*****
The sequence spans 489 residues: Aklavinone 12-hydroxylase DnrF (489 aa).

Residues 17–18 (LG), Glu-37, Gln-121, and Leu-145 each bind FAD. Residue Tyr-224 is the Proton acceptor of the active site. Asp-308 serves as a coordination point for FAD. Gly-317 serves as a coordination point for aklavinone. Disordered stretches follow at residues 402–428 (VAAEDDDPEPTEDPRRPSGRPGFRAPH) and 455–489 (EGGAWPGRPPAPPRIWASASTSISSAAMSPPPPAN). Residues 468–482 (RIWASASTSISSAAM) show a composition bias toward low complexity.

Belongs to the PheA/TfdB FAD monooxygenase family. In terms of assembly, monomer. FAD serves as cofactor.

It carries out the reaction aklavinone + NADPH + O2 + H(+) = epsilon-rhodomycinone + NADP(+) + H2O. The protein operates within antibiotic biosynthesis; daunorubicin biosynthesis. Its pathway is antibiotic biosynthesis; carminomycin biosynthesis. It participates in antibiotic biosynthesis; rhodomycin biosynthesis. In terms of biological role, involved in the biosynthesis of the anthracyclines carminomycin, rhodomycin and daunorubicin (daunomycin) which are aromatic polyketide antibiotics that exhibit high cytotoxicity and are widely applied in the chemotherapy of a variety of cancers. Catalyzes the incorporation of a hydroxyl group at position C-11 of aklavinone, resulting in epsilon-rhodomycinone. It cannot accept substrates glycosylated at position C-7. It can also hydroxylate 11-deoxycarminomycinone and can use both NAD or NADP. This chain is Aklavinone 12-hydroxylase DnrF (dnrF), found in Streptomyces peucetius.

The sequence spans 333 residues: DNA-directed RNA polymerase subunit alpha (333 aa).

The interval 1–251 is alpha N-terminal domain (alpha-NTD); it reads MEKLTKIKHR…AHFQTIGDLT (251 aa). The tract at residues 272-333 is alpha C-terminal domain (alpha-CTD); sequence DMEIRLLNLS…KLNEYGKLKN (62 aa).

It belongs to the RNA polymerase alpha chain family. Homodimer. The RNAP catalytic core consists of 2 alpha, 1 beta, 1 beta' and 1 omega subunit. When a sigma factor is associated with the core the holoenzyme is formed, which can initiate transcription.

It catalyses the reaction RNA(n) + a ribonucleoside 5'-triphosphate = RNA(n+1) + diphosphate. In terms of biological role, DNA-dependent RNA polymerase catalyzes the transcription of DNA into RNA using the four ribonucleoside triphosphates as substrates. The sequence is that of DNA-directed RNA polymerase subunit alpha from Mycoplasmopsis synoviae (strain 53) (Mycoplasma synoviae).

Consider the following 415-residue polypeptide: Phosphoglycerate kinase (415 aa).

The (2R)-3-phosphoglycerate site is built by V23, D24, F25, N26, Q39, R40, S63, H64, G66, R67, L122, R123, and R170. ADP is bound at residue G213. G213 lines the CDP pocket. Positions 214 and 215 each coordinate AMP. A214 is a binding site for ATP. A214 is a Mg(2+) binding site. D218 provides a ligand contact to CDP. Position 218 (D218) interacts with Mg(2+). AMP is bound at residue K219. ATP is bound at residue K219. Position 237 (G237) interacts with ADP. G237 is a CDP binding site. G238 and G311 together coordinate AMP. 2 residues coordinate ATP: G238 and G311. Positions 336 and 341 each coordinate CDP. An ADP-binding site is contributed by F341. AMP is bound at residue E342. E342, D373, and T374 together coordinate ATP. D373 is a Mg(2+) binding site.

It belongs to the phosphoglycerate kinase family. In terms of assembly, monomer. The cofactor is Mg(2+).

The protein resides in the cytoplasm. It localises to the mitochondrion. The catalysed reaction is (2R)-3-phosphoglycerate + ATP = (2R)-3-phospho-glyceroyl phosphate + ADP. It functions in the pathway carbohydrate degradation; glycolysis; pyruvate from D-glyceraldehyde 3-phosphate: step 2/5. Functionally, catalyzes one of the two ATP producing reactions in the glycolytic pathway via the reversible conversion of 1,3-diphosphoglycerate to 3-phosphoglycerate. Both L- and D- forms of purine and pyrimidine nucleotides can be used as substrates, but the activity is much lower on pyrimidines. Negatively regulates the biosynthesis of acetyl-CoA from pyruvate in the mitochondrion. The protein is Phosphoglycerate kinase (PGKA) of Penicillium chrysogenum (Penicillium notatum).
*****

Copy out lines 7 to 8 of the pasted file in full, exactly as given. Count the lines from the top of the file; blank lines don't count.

It belongs to the RNA polymerase alpha chain family. Homodimer. The RNAP catalytic core consists of 2 alpha, 1 beta, 1 beta' and 1 omega subunit. When a sigma factor is associated with the core the holoenzyme is formed, which can initiate transcription.

It catalyses the reaction RNA(n) + a ribonucleoside 5'-triphosphate = RNA(n+1) + diphosphate. In terms of biological role, DNA-dependent RNA polymerase catalyzes the transcription of DNA into RNA using the four ribonucleoside triphosphates as substrates. The sequence is that of DNA-directed RNA polymerase subunit alpha from Mycoplasmopsis synoviae (strain 53) (Mycoplasma synoviae).